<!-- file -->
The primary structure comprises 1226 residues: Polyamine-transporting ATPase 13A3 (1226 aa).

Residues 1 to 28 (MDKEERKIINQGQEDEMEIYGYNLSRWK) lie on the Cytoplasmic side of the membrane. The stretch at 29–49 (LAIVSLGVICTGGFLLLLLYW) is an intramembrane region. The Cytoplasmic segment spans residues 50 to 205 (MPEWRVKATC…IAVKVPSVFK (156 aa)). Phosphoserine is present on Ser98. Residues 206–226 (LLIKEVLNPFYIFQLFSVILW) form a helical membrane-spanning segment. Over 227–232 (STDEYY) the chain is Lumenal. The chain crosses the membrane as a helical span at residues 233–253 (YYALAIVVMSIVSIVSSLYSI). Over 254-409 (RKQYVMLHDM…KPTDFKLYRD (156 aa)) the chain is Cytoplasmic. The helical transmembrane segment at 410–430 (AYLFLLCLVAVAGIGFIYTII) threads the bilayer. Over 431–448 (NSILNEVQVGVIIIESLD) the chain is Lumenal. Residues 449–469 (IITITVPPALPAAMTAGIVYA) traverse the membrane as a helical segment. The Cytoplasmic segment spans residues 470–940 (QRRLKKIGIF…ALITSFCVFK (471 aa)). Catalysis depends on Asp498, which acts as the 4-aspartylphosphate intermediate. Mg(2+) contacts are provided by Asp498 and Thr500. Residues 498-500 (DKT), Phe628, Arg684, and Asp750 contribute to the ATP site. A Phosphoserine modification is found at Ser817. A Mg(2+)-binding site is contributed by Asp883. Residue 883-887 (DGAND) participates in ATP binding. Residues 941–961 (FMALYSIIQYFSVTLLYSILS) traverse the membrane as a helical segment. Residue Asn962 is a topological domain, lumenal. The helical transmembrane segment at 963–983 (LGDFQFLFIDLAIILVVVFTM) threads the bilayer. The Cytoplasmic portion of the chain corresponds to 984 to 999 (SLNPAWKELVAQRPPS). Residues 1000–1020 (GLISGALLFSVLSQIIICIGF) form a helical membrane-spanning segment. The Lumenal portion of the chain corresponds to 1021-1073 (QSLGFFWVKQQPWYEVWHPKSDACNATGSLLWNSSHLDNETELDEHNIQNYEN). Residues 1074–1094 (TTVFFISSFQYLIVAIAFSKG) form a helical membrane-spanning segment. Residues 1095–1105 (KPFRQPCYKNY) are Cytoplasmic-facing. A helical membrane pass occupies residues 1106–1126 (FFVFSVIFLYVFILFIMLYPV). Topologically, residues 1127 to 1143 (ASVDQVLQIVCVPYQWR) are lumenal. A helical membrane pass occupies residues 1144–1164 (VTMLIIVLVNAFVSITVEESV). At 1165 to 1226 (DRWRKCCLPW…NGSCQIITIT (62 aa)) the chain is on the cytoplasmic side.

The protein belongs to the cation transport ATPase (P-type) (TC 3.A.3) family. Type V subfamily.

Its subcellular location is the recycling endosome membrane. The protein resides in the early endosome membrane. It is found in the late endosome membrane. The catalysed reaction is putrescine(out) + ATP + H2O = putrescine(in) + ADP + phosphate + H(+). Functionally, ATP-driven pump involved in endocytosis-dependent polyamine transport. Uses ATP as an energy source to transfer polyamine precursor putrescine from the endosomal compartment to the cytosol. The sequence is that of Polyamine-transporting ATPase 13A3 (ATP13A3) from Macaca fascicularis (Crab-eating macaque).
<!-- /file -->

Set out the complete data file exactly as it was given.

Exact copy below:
The primary structure comprises 1226 residues: Polyamine-transporting ATPase 13A3 (1226 aa).

Residues 1 to 28 (MDKEERKIINQGQEDEMEIYGYNLSRWK) lie on the Cytoplasmic side of the membrane. The stretch at 29–49 (LAIVSLGVICTGGFLLLLLYW) is an intramembrane region. The Cytoplasmic segment spans residues 50 to 205 (MPEWRVKATC…IAVKVPSVFK (156 aa)). Phosphoserine is present on Ser98. Residues 206–226 (LLIKEVLNPFYIFQLFSVILW) form a helical membrane-spanning segment. Over 227–232 (STDEYY) the chain is Lumenal. The chain crosses the membrane as a helical span at residues 233–253 (YYALAIVVMSIVSIVSSLYSI). Over 254-409 (RKQYVMLHDM…KPTDFKLYRD (156 aa)) the chain is Cytoplasmic. The helical transmembrane segment at 410–430 (AYLFLLCLVAVAGIGFIYTII) threads the bilayer. Over 431–448 (NSILNEVQVGVIIIESLD) the chain is Lumenal. Residues 449–469 (IITITVPPALPAAMTAGIVYA) traverse the membrane as a helical segment. The Cytoplasmic segment spans residues 470–940 (QRRLKKIGIF…ALITSFCVFK (471 aa)). Catalysis depends on Asp498, which acts as the 4-aspartylphosphate intermediate. Mg(2+) contacts are provided by Asp498 and Thr500. Residues 498-500 (DKT), Phe628, Arg684, and Asp750 contribute to the ATP site. A Phosphoserine modification is found at Ser817. A Mg(2+)-binding site is contributed by Asp883. Residue 883-887 (DGAND) participates in ATP binding. Residues 941–961 (FMALYSIIQYFSVTLLYSILS) traverse the membrane as a helical segment. Residue Asn962 is a topological domain, lumenal. The helical transmembrane segment at 963–983 (LGDFQFLFIDLAIILVVVFTM) threads the bilayer. The Cytoplasmic portion of the chain corresponds to 984 to 999 (SLNPAWKELVAQRPPS). Residues 1000–1020 (GLISGALLFSVLSQIIICIGF) form a helical membrane-spanning segment. The Lumenal portion of the chain corresponds to 1021-1073 (QSLGFFWVKQQPWYEVWHPKSDACNATGSLLWNSSHLDNETELDEHNIQNYEN). Residues 1074–1094 (TTVFFISSFQYLIVAIAFSKG) form a helical membrane-spanning segment. Residues 1095–1105 (KPFRQPCYKNY) are Cytoplasmic-facing. A helical membrane pass occupies residues 1106–1126 (FFVFSVIFLYVFILFIMLYPV). Topologically, residues 1127 to 1143 (ASVDQVLQIVCVPYQWR) are lumenal. A helical membrane pass occupies residues 1144–1164 (VTMLIIVLVNAFVSITVEESV). At 1165 to 1226 (DRWRKCCLPW…NGSCQIITIT (62 aa)) the chain is on the cytoplasmic side.

The protein belongs to the cation transport ATPase (P-type) (TC 3.A.3) family. Type V subfamily.

Its subcellular location is the recycling endosome membrane. The protein resides in the early endosome membrane. It is found in the late endosome membrane. The catalysed reaction is putrescine(out) + ATP + H2O = putrescine(in) + ADP + phosphate + H(+). Functionally, ATP-driven pump involved in endocytosis-dependent polyamine transport. Uses ATP as an energy source to transfer polyamine precursor putrescine from the endosomal compartment to the cytosol. The sequence is that of Polyamine-transporting ATPase 13A3 (ATP13A3) from Macaca fascicularis (Crab-eating macaque).